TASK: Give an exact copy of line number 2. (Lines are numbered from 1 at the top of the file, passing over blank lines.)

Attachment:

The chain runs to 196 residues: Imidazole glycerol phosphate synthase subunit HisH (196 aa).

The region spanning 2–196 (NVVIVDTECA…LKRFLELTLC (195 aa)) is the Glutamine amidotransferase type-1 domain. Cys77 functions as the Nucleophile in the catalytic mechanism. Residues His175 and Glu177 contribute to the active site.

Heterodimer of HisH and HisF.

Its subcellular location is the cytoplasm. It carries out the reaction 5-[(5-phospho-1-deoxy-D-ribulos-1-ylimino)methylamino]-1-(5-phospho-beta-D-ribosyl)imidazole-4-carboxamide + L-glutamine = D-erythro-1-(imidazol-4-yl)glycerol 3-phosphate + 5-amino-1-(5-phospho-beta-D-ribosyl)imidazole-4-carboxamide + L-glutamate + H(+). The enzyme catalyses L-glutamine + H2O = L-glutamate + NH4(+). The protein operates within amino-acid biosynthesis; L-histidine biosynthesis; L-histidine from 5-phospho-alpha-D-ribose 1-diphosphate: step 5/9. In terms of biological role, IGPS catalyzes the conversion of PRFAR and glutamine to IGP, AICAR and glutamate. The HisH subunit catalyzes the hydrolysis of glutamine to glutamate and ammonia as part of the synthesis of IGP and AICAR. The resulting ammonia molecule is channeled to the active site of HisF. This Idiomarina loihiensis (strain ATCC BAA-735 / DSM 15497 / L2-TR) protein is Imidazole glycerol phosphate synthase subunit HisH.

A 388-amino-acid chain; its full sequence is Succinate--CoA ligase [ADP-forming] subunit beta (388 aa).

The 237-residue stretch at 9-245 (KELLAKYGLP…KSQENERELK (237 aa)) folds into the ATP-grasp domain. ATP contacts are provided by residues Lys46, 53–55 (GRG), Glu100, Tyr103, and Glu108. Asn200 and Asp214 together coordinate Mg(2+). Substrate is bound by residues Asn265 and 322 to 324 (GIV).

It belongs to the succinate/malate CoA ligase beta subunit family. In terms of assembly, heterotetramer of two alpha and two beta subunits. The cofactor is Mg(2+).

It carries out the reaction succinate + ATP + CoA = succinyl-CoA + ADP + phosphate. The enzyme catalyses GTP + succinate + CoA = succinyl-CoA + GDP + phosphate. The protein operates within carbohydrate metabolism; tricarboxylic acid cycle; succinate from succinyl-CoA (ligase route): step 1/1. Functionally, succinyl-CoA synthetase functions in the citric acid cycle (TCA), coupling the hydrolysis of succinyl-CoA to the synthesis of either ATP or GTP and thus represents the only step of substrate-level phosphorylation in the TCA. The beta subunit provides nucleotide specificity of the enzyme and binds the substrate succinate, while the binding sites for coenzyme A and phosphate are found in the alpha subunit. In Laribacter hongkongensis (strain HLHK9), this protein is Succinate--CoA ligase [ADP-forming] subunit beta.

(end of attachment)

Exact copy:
The region spanning 2–196 (NVVIVDTECA…LKRFLELTLC (195 aa)) is the Glutamine amidotransferase type-1 domain. Cys77 functions as the Nucleophile in the catalytic mechanism. Residues His175 and Glu177 contribute to the active site.